The council is governed by a District Deputy, who typically manages several councils as a representative of a county K of C organization. Our DD has 5 councils currently that he manages. He reports to the county chapter; and the county chapter is a part of the State K of C organization. Once we get to County & State positions, there’s all kinds of political activities going on with a lot of behind the scenes type action.

I’m not one for politics, and I shy away from anything having to do with anything above the “council” level. I was much more active 5 years ago than I am now, but I still participate as much as possible. I am always accepted by the members, and I consider most of the members good friends.

Just to mention, the 4th degree has it’s own structure within the county & state, and it has it’s whole political heirarchy outside the regular K of C as I described above. there again, you will be asked to help as much as possible with some things, but it’s not necessary. I think my 4th degree dues are around $15 per year currently.

To address a previous poster, there are no requirements for hours or donations or insurance members sign-ups, etc. There are goals set by New Haven for new members to be brought in & new insurance members to be signed up. If the goals are met, an award is given to the council. If the goals are not met, oh well…better luck next year. The manhours worked in council efforts is a part of a questionairre filled out by the Financial Secretary & filed with the K of C in New Haven. this is for informational purposes only, and is for public relations purposes more than anything else.

I find it rewarding for me, as I can pick and choose what I participate in, and I can choose to not participate in things that may be too expensive for me, may reqire too much of a time commitment, or may be something I don’t particularly care for.

Did I miss anything?

Mike


#13

Sounds like you pretty much nailed it, Mike. Thanks!

It bears noting that a K of C Council, much like any other fraternal organization, will appeal to you largely based on its membership and they activities in which they participate. My council is small and concentrates mostly on charitable work. My father-in-law, who lives in a nearby city, doesn't affiliate with his local council because a lot of their activities are focused on hanging out and drinking (to the point where several men have gotten divorced because they spent more time drinking with their brother Knights than at home with their wife). There also exists the possibility of extreme issues like those brought up in this thread by CatholicBoy1957, though those are thankfully the exception rather than the rule.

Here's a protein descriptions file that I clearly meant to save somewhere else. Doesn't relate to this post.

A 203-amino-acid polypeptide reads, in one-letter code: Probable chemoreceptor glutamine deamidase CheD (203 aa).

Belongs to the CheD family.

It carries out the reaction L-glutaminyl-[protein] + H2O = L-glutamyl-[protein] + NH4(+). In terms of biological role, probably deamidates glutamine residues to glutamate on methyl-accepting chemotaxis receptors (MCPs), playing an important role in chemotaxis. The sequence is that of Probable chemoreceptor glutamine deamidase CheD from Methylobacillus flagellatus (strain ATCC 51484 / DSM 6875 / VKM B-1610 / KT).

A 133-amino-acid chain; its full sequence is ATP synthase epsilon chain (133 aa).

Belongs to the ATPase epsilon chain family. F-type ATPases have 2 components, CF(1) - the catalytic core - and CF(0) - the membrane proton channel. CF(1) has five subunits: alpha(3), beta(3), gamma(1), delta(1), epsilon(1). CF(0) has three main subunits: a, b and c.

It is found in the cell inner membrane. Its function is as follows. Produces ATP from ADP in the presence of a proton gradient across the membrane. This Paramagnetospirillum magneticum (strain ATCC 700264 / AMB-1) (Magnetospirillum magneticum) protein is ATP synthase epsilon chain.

So, before you decide to join, talk to members of your local council. Try to get a good feel for how they work and act as a group. If your wife is friends with any of their wives, maybe she can get a read on their thoughts on the council. It's important to remember that you really do join as a family...anything you do with the Knights will either have to involve your family or be more time away from them. So your wife at an absolute minimum should be on board with you joining.

Hope all this helped!


#14

[quote="cjmclark, post:13, topic:284935"]
My father-in-law, who lives in a nearby city, doesn't affiliate with his local council because a lot of their activities are focused on hanging out and drinking (to the point where several men have gotten divorced because they spent more time drinking with their brother Knights than at home with their wife).

[/quote]

This was a problem in our council many years before I joined. The council was involved in some drinking and gambling that was causing problems for the members at home. Wives were appealing to the pastor to do something. He was not happy about it, and it caused a large rift between the K of C and the parish. Thankfully, this was somehow stopped through the hard work of the council, and we currently hold a place of importance with the parish, the pastor, etc.

Mike


#15

[quote="Midtown_Mike, post:14, topic:284935"]
This was a problem in our council many years before I joined. The council was involved in some drinking and gambling that was causing problems for the members at home. Wives were appealing to the pastor to do something. He was not happy about it, and it caused a large rift between the K of C and the parish. Thankfully, this was somehow stopped through the hard work of the council, and we currently hold a place of importance with the parish, the pastor, etc.

Mike

[/quote]

:thumbsup:

Glad to hear it all worked out! It's nice to see what can happen when folks work together to make things right.


#16

Fascinating info and I thank you for filling me in.


#17